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The same Thiruvanantha-puram audience, who normally go out for tea during the thani aavarthanam or home to catch the 9 o'clock TV serial, remain rooted to the spot till the mangalam is sung
 
 
 
 
 
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The V V Subramaniam and TVG concert was music making at its best where mere sound got transformed to the sublime level of naadam

 
 
 
 
 
 
 
 
 
 
 
 
 
 
 
 
 
 
 
 
 
 
 
 
 
 
 
 
 
 
 
 
 
 
 
 
 
 
 
 
 
 
 
 
 
Though all the artists were young in age the music was anything but junior
 
 
 
 
 
 
 
 
 
 
 
 
 
 
 
 
 
 
 
 
 
 
 
 
 
 
Kaushiki Chakravarty is still very young, but it was a remarkable debut in the South, for one who will surely end up right at the very top in Hindustani music sooner than later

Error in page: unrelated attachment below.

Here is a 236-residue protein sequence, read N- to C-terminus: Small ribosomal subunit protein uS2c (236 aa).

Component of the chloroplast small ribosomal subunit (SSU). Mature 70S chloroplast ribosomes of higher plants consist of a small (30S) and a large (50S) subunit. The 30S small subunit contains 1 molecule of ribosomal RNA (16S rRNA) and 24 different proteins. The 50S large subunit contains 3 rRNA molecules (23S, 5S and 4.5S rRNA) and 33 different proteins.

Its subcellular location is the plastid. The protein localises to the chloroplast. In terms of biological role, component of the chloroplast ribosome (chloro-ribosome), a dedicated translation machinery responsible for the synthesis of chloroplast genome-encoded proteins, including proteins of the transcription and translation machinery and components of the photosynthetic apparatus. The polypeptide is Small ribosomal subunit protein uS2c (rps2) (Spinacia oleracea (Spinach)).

Review

A royal feast of fine music

The Swathi Sangeethothsavam 2002, exclusively featuring the compositions of Swathi Thirunal, saw performances of a very high order. A first person account from the palace

Swathi Sangeethotsavam 2002
Thiruvananthapuram
27 Jan to 2 Feb 2002



What makes the Swathi Sangeethothsavam so special and different from most other music festivals in the country? One really doesn't know where to start, as there are so many factors that make it so wonderful.